The key aspect to the success of all teaching and learning is how well our students engage with it. The move to include more blended delivery requires a deliberate effort focused on keeping students in touch with their learning, with one another and with you. How are you going to welcome your students to the university and make sure they feel they belong? And how are you going to know if your efforts are working?
The following provides some guidance for supporting our students to make the most of their learning. There is also guidance for evaluating their engagement with and the impact of the teaching they have experienced. The guidance covers different moments in the student journey, and in the design and delivery process. It is mostly in the form of brief suggestions and reflective questions. Additional resources to develop these ideas will be added as they are developed.
The Hallam Welcome Framework
Hallam Welcome is a framework for delivering a minimum baseline student welcome experience for course leaders and academic colleagues. It focuses on academic and course delivery but highlights the importance of non-academic and social activities. It supports a one-university approach to welcome activities, ensuring consistency across the university whilst supporting flexibility within the delivery. The framework supports delivery across the student welcome journey, including pre-arrival, on arrival and welcome week and extended welcome activities. You can use it as a checklist or toolkit of ideas and tips for Course Leaders and includes links to useful information and resources. The framework is intended as a good practice guidance document and is supported by a Hallam Welcome SharePoint site where tools and resources for staff are available.
Planning and design of teaching and learning activities
This is a list of ideas to help you ensure students are involved in planning teaching activities and on demonstrating the quality of that student involvement.
- Create a narrative/rationale for why you are adopting each approach to learning and teaching. Use evidence from a range of stakeholders (e.g. your reflections as a teacher; literature on the use of this approach elsewhere; student feedback).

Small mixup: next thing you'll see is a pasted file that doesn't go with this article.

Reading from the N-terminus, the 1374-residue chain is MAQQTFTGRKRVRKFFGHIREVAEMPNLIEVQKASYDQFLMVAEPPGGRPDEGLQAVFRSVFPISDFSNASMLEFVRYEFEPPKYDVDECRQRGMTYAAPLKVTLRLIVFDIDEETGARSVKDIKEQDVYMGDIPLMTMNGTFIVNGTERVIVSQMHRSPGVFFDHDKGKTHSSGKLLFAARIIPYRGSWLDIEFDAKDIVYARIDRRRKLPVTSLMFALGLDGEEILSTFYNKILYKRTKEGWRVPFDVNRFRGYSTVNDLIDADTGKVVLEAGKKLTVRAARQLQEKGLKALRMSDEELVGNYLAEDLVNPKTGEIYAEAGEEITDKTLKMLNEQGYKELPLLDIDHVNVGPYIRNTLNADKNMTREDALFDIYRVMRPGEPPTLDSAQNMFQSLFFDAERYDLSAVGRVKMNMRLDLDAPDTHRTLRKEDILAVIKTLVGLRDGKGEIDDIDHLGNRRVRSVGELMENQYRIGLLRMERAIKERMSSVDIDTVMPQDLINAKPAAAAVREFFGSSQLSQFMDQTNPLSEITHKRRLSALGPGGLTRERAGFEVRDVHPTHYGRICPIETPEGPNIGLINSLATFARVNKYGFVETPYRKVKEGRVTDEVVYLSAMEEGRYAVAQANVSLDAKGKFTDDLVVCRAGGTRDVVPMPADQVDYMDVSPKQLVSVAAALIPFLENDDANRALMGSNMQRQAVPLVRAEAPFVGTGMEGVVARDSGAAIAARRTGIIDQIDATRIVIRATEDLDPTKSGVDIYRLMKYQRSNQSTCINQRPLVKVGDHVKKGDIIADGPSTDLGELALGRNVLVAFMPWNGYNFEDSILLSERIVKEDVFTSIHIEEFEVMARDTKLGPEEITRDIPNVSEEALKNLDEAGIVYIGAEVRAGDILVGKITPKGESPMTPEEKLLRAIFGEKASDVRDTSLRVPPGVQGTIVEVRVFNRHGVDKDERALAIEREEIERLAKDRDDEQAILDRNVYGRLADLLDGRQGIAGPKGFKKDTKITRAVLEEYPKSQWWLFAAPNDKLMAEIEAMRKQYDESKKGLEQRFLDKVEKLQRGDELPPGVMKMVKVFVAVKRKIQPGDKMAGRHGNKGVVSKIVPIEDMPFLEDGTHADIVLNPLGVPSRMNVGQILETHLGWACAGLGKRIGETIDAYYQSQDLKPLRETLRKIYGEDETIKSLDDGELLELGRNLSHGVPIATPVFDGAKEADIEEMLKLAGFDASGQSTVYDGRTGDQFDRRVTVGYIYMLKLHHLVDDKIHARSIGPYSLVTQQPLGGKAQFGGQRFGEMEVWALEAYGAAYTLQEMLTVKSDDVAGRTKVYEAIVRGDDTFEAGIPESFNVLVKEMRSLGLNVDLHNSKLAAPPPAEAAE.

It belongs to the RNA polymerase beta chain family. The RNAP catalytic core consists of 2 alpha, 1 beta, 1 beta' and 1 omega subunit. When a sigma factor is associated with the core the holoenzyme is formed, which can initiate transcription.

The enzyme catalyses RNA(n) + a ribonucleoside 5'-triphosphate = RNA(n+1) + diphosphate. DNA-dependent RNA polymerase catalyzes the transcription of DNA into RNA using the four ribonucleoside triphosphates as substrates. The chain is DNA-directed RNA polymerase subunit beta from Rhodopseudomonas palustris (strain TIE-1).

- Check that your planned activities are aligned with the learning outcomes of the module
- Set clear objectives for session(s). Objectives don’t always have to be based on learning gains in curriculum content/knowledge. Ask for student input on what they think they still need to learn.
- Consider measuring generic or online skills development (e.g. students will collaborate with peers in a break-out room and develop their problem-solving skills)
- Consider using measures before and after a session (e.g. a test for understanding of a topic, a question about how confident students are in their knowledge etc) to evaluate learning gain.
Questions to ask yourself to make sure there has been student engagement
- Have students and staff worked together to co-design any learning or assessment activities (have you done any of thing things listed above)? Have you shown current students how previous student feedback has been used as part of your rationale?
- Have students worked with staff to assess the success of the module design?
- Can students apply what they have learned to things that matter to them?
- Have students been encouraged to take risks and to see failure as a route to learning? Have there been failures in the module design that offer an opportunity for improvement?
Evaluation of student engagement in teaching
Evaluating your teaching and student learning is an important part of being a lecturer as it allows you to understand how to adapt and improve your practice. There are some key methods that can be done before, during and after a teaching activity or series of activities to evaluate student engagement, student learning and your teaching.